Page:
Featured Research

from universities, journals, and other organizations

Widely Used Virus Assay Shown Unreliable When Compared To Other Methods

Date:
October 23, 2009
Source:
Virginia Tech
Summary:
In the course of doing research on the mosquito-borne pathogens chikungunya virus and o' nyong-nyong virus, researchers have discovered an inconvenient truth about an assay, strand-specific quantitative real-time PCR (ssqPCR), increasingly being used to detect and measure replicating viral RNA in infected cells and tissues. The method most labs are using for ssqPCR is unreliable.

In the course of doing research on the mosquito-borne pathogens chikungunya virus (CHIKV) and o' nyong-nyong virus (ONNV), Virginia Tech researchers have discovered an inconvenient truth about an assay, strand-specific quantitative real-time PCR (ssqPCR), increasingly being used to detect and measure replicating viral RNA in infected cells and tissues. The method most labs are using for ssqPCR is unreliable.

The research appears in the Wednesday, October 14, 2009, issue of PLoS ONE, in the article, "Accurate Strand-Specific Quantification of Viral RNA," by Nicole E. Plaskon of Richmond Va., a Master of Science in life sciences candidate in the College of Agriculture and Life Sciences, and entomology Assistant Professors Zach N. Adelman and Kevin M. Myles, all with the Fralin Life Science Institute..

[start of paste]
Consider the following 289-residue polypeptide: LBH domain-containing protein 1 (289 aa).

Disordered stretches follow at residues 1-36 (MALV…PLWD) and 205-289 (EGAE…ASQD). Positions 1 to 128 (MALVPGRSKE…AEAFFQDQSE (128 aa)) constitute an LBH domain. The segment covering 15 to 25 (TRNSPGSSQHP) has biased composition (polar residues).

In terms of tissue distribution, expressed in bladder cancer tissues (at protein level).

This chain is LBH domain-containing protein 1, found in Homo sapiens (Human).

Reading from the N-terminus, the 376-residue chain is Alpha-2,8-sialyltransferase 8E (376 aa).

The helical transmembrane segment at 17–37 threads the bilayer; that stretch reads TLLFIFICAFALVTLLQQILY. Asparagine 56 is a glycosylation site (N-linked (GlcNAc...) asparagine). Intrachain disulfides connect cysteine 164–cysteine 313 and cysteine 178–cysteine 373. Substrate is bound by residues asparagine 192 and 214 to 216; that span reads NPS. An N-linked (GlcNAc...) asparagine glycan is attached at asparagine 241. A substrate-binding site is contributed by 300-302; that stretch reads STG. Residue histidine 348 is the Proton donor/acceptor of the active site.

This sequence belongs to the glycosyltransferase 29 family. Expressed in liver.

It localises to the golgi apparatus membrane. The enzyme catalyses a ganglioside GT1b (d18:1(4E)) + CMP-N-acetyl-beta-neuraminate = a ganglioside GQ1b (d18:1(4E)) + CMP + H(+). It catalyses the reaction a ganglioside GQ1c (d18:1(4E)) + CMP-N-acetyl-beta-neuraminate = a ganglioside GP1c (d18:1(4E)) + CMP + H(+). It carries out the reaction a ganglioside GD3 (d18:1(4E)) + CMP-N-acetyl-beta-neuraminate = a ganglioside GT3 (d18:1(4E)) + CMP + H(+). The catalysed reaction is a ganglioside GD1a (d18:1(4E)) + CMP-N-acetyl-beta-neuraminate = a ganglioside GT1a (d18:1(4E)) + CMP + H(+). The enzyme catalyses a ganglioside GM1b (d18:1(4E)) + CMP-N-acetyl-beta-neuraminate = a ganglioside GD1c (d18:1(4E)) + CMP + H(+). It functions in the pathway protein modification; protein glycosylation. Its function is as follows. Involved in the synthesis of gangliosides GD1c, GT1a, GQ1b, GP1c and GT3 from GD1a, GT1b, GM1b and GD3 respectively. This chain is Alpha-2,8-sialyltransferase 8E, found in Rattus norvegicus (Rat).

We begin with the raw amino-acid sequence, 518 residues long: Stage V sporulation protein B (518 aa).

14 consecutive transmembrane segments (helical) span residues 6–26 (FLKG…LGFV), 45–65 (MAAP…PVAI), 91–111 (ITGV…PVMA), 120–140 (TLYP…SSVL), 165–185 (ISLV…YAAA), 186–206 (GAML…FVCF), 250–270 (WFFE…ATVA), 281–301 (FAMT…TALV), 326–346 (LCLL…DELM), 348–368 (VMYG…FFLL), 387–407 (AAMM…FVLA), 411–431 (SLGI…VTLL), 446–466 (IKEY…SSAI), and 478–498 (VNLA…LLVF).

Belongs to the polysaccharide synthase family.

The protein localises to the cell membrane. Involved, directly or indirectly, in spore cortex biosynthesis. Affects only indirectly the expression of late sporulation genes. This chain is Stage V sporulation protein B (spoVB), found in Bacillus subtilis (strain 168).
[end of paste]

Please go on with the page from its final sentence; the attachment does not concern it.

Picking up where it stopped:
CHIKV has sickened millions of people in India and Africa in the last five years -- 1.3 million in India alone. ONNV has also previously caused large outbreaks of human disease with cases numbering in the millions. In studying virus infection of the mosquito, the Virginia Tech researchers developed a novel assay that detects and measures anti-genomic copies of the viral genome. This differs from traditional assays that simply measure viral nucleic acids associated with infection, regardless of origin.

"The application of real-time PCR to the detection and quantification of specific strands of viral RNA is becoming an increasingly important tool in the study of RNA viruses. As a result, multiple types of ssqPCR assays have been described and are in widespread use. However, no study has yet determined if the accuracy with which the different types of assays detect and quantify specific strands of viral RNA are equivalent. It turns out they are not, and the most frequently used method is the most error prone," said Myles.

"A less frequently used ssqPCR assay turned out to be more accurate," said Adelman.

"The fact that many labs have been using assays prone to error may have led to some wrong conclusions," Adelman said. "Using the more accurate assays will lead to more accurate conclusions and better science."

Although Myles and Adelman developed their assays for CHIK and ONNV, the results should help improve the design of ssqPCR assays for the study of other RNA viruses as well.


Story Source:

The above story is based on materials provided by Virginia Tech. Note: Materials may be edited for content and length.


Journal Reference:

  1. Nicole E. Plaskon, Zach N. Adelman, Kevin M. Myles. Accurate Strand-Specific Quantification of Viral RNA. PLoS ONE, 2009; 4 (10): e7468 DOI: 10.1371/journal.pone.0007468